Your thyroid needs iodine to work correctly. A lack of iodine creates symptoms like hypothyroidism. These symptoms include fatigue, weight gain, sluggish thoughts, and depression. It causes people to feel tired and weak. Energy levels plummet. When the problem is severe, people can lose their hair. Well before then, their skin becomes flaky, they feel cold, and they struggle to remember things. It can contribute to heavy or irregular periods. 

The best natural sources of this include dairy, fish and iodized salt. There is an active link between the vegetarian and vegan diet and iodine deficiency since they’re often swearing off the seafood that provides this critical nutrient. Switching to Himalayan salt or other natural salts can also cause someone to fail to get enough iodine. This is why iodine supplements are among the best nootropics for physical energy and motivation, especially if your lifestyle choices or symptoms suggest it. One popular option is nori seaweed supplements or seaweed snacks.

Because there are few good sources of iodine, it is difficult for many to get enough of this critical nutrient naturally. Yogurt and dairy provide some of this vital nutrient. Dried seaweed and saltwater fish are an excellent source, but that’s why we brought up vegetarianism as a risk factor for the nutritional deficit. Dried prunes provide about 10% of the recommended daily allowance, but it is hard to get enough from vegetarian sources. Trace amounts are found in lima and pinto beans but not enough to cure a deficit. 


3. Vitamin E

Many people know that vitamin E is an antioxidant. What many don’t know is that studies are showing that depression may be worsened by a lack of vitamin E and other antioxidants. While vitamin E won’t necessarily boost the mood of the average person, someone suffering from depression would be wise to take vitamin E supplements. Note that vitamin E supplements can cause problems if you’re taking anticoagulants or undergoing chemotherapy.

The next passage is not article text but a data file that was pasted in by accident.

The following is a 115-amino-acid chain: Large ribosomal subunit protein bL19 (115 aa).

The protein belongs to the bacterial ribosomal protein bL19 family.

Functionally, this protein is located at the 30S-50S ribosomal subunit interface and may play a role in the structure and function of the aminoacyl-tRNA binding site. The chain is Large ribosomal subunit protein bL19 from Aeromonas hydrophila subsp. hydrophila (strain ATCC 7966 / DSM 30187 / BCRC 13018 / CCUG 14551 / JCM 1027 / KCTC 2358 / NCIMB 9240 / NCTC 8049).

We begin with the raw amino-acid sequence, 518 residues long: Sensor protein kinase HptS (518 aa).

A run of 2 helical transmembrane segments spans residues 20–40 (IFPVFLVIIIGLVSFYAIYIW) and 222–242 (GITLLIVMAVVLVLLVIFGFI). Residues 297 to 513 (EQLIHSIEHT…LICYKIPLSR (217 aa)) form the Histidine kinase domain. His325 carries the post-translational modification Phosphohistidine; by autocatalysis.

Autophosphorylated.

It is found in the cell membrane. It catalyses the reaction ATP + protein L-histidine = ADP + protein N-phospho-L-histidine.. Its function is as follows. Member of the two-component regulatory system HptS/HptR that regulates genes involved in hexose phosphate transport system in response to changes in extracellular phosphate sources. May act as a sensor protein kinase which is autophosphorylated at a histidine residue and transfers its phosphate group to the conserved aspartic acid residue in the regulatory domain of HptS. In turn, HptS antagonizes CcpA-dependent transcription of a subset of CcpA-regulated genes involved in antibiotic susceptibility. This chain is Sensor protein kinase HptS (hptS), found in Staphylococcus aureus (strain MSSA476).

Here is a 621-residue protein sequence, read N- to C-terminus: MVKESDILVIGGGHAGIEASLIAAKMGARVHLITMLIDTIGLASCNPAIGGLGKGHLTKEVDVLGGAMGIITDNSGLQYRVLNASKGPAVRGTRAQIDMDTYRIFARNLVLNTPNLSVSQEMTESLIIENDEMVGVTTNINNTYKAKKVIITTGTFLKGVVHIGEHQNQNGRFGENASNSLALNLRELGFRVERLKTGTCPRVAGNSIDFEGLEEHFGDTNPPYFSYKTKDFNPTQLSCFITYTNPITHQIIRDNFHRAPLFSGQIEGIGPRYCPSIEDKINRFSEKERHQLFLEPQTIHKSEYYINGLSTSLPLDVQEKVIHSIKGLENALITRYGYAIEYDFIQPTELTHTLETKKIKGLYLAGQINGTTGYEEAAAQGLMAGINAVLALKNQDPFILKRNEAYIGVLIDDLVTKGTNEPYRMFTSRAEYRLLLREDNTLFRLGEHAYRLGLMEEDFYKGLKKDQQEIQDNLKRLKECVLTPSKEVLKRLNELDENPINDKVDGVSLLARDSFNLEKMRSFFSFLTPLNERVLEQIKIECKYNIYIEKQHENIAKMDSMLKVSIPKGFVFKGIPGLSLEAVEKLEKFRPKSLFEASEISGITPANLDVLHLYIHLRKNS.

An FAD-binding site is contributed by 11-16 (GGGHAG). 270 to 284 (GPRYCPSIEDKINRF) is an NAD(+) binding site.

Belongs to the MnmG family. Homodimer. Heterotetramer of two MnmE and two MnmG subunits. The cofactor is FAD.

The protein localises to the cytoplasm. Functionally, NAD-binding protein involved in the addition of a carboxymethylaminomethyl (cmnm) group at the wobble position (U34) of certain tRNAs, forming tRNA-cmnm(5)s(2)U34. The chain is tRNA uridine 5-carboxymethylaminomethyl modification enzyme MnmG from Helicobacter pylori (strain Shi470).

4. B12 or Folate

B12 supplements or folate supplements are the best nootropics for energy and motivation. A lack of B12 prevents your body from being able to make red blood cells at the necessary levels, so the deficit causes a lack of energy. A lack of B12 causes fatigue, feeling out of breath, and feeling faint. It can cause tinnitus or ringing in the ears. It can cause headaches and suppress appetite. 
A severe deficit is linked to mood changes, irritability, symptoms like dementia and depression. The physical symptoms include mouth ulcers, yellowing skin, and a sore tongue. So before you assume you can’t get your energy up because you’re tired and depressed, try a B12 supplement. This is especially true if you’re taking the iron to fight anemia, but it isn’t doing the trick.